So, at the meeting, we agreed that the second werewolf trigger is not missed because Cercei didn’t take a game action that would’ve indicated otherwise.

However, after re-reading the section on Missed Triggers, I see the philophy part mentions both, taking an action AND explicitely passing priority as active role. In the situation, priority was clearly passed. Cercei may have been unaware of the rules and therefore wanted to carry out her trigger later.

Does the ruling “Trigger is not missed” still stand, what do you think?

4. Policy – Madness
Thoros has a Stichwing Skaab in his graveyard. He activates the activated ability of it, discarding Fiery Temper and an Island. To do that, he puts Stitchwing Skaab on the battlefield, then taps 2 Islands, then discards the two cards. Then, he says “trigger Madness, cast Fiery Temper targetting you!”. His opponent believes it’s already too late for the trigger, as Stitchwing Skaab is on the battlefield, the game had progressed beyond the point where Fiery Temper trigger should have resolved.

We completely agree that this is a case fo Out-of-Order-Sequencing. The player put the Stitchwing Skaab to the battlefield before paying the cost. That’s was the problem. And it’s natural gameplay. Everyone puts their Stitchwing Skaabs to the battlefield as more visible form to announce they’re using this ability. Afterall, there are barely any cards relevant in formats of Stitchwing Skaab that would ever stop it from eventually entering the battlefield. The Fiery Temper trigger is not missed.

Now, there’s a small change in the situation.
Instead of activating Stitchwing Skaab, the player casts Tormenting Voice, again discarding Fiery Temper and a land. He resolves Tormenting Voices and draws two cards, then announces “trigger Madness, cast Fiery Temper targetting you!”.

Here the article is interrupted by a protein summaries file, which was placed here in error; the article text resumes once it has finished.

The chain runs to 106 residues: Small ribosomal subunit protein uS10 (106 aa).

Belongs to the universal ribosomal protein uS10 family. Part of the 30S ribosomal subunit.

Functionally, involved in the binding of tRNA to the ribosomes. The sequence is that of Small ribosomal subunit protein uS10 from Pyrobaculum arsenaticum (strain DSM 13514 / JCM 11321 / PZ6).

Suddenly, we agree it’s no longer Out-of-Order-Sequencing (OoOS). The core problem is the same: the player resolved the spell/ability before announcing the target, so why can’t it be OoOS here ?

MTR 4.3 Out-of-Order Sequencing
An out-of-order sequence must not result in a player prematurely gaining information which could reasonably affect decisions made later in that sequence.

The player sees cards drawn by Tormenting Voice. That’s information he shouldn’t have at the point where a target for Fiery Temper is chosen. That rules out OoOS here, the Fiery Temper trigger is missed.

5. Policy – Missing Investigations
Brienne casts Expose Evil, targetting two creatures. She taps the creatures but doesn’t put a Clue-token onto the battlefield. A while afterwards, she realizes the mistake.

At Regular REL(FNM, Prerelease, GameDay,..) we’ll simply put the Clue token onto the battlefield now. It’s not a trigger that can be missed, so we fix the game to make it happen as it should have. Judges judging not that many Competitive event suggested that fix at first too.
But in the IPG, we codified possible problems and their solutions. Rulings on infractions should follow exactly those remedies, and not ideas that an individual may find better, but another individual may not find better.

So, this is a regular Game Rule Violation. It specifically says in the IPG section
2.5 GPE – GRV ..
While Game Rule Violations can be attributed to one player, they usually occur publicly and both players are expected to be mindful of what is happening in the game. It is tempting to try and “fix” these errors, but it is important that they be handled consistently, regardless of their impact on the game.

Otherwise, a backup may be considered or the game state may be left as is.

So, depending on how much has happened, the HJ can rewind the game to the point Expose Evil resolved, or leave the game state as it is.

6. Policy – Ulvenwald Mysteries
7. Policy – No dice rolls
8. Policy – Double Fetch

These 3 topics will receive a separate posting within the next 24 hours.

As you may have noticed, the topics of this meeting were situations from Sealed tournaments mainly. Madness, werewolves and Clues are quite complex mechanics from a policy perspective. In general, the meeting focussed on Missed Trigger situations.

I find focussing those smaller meetings on specific parts on the rules useful, as one can reference back and forth to whatever new knowledge was created that evening. Breaking up topics from a variety of rules sections can make people lose concentration. Of course, it always depends on the local community and what the involved persons want out of such a meeting, so different approaches can be a better idea for similar meetings in other areas.